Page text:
The Culture of Malawi: Malawian Religions

A Short Introduction to the Religions of Malawi

The Culture of Malawi: Malawian Religions
A Catholic priest performs a Mass in a village church.

A Short Introduction to the Religions of Malawi

All but a fraction of a percent of Malawians practice some form of religion. Due to the influence of European missionaries, the most common religion in Malawi is Christianity. About 87% of people in Malawi practice some form of Christianity. Islam is less common, with about 11% of the population. Traditional religions, atheism, and scattered populations of Judaism, Sikh, Baháʼí’, and Rastafarianism make up the remaining 2%.

Public primary schools in Malawi have required courses on religion, with some schools teaching the Bible and Christianity and others teaching a more general approach with morality and religion courses. There are also religious private schools available, but they require tuition. 

Fortunately, the majority of Malawians live and work together in harmony despite religious differences. You will sometimes find Christian churches and Islamic mosques side by side! Malawi is a peaceful country with little strife; a place where people are welcome – in the Warm Heart of Africa.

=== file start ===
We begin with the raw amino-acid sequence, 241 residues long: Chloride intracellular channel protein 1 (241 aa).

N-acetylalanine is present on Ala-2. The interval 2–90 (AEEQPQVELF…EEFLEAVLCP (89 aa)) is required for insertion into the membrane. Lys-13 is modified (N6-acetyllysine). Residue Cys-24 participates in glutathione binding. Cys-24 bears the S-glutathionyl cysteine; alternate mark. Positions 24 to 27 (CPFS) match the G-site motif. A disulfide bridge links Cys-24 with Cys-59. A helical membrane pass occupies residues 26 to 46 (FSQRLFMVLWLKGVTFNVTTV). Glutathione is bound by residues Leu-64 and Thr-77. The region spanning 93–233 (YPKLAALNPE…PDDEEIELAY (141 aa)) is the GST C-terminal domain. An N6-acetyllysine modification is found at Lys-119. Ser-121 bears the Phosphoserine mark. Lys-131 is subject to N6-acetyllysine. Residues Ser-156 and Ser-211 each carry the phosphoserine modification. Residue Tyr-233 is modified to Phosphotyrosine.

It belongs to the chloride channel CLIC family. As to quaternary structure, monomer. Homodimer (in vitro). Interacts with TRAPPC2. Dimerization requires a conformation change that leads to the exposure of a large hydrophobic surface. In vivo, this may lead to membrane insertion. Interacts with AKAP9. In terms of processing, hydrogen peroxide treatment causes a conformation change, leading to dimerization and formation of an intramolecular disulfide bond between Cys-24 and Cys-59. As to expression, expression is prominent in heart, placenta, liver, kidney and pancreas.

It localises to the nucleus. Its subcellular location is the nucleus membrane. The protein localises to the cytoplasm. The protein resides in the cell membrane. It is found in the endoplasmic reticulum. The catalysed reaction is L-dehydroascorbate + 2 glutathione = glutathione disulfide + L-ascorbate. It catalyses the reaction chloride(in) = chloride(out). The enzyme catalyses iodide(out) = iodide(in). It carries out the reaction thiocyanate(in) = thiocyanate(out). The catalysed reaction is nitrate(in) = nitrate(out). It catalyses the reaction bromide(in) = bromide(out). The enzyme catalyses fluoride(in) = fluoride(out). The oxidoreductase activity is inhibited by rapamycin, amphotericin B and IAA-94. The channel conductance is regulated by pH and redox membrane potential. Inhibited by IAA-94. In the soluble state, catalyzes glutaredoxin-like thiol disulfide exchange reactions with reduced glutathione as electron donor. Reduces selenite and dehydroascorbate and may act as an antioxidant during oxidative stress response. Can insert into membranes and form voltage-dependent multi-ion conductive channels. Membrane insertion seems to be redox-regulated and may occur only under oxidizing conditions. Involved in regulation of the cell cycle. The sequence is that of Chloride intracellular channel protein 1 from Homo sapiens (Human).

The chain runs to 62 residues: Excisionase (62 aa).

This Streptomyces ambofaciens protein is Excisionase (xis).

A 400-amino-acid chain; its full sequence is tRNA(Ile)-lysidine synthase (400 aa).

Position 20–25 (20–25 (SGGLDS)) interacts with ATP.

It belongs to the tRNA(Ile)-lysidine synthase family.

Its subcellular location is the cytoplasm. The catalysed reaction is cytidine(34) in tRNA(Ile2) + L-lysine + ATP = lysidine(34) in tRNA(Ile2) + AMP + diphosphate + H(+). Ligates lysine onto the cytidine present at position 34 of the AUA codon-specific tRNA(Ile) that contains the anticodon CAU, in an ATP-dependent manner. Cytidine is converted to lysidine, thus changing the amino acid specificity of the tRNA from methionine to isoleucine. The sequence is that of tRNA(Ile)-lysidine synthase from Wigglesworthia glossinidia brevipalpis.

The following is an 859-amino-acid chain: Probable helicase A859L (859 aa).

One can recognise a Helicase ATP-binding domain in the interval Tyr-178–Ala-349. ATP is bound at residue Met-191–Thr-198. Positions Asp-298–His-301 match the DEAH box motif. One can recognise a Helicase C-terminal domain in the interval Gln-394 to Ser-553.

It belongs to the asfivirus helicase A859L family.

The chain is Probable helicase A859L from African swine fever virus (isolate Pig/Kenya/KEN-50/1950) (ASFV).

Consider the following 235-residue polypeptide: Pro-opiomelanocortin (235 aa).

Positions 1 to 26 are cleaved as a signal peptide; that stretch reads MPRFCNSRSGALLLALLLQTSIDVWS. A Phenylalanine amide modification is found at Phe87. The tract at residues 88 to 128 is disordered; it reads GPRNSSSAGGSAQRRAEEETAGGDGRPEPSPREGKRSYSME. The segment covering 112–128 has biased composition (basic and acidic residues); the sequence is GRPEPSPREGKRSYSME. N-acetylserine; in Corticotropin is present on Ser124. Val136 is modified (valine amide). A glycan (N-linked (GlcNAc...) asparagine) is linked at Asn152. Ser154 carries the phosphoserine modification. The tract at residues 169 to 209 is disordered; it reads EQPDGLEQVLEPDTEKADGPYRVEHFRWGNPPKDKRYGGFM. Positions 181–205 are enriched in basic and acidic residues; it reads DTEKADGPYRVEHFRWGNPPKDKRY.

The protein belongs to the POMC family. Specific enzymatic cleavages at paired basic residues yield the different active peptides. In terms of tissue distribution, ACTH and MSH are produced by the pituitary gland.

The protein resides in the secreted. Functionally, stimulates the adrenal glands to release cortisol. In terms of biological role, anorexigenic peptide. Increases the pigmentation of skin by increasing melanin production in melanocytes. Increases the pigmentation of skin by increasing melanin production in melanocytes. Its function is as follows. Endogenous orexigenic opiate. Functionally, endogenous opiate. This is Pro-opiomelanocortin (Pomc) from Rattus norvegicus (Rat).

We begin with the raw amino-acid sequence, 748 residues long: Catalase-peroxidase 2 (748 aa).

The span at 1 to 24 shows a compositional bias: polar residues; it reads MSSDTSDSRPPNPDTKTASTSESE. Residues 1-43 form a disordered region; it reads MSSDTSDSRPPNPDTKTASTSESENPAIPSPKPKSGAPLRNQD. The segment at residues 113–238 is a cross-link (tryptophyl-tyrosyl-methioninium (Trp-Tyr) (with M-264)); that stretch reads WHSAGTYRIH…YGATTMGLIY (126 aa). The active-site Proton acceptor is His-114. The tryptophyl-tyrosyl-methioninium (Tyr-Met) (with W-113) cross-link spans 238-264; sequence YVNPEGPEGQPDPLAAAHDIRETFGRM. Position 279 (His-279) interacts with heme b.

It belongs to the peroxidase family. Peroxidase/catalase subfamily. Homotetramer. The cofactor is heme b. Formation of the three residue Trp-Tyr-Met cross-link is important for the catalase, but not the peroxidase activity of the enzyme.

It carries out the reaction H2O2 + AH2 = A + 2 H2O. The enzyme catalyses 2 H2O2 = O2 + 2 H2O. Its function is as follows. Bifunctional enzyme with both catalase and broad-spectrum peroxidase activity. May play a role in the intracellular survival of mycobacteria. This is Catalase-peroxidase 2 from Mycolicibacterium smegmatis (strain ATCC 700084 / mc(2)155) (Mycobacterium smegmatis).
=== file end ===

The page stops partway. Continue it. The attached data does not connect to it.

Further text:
The largest Christian groups in Malawi are the Roman Catholic Church and the Church of Central Africa Presbyterian. There are smaller Presbyterian denominations like the Reformed Presbyterian Church of Malawi and the Evangelical Presbyterian Church of Malawi. There are also smaller numbers of Anglicans, Baptists, evangelicals, Seventh-day Adventists, and Lutherans.

Christian groups played an important part in Malawi’s independence movement and in its continued democracy. Going to Church is common and many people are active in their local church choirs!


Historically, the Yao people of southern Malawi practiced Islam as far back as the 1600’s, owing their beliefs to traders who arrived from the Middle East and other parts of Africa. The Yao people suffered from persecution in the past, but Islam has rebounded and today many Malawians practice Sunni Islam. In fact, the first freely elected President of Malawi, Bakili Muluzi, is Muslim.

Traditional Religions

Traditional religions and a belief in spirits are interwoven into Malawian culture, with even the most devout Christians having some lingering traditional superstitions. Traditional beliefs include use of witchcraft and veneration of spirits for the purpose of harmonizing spiritual beliefs with nature.

Learn more about Malawian culture in our blog series!

Check out our blog on Malawian food here, and stay tuned for more articles!

The Orant Journal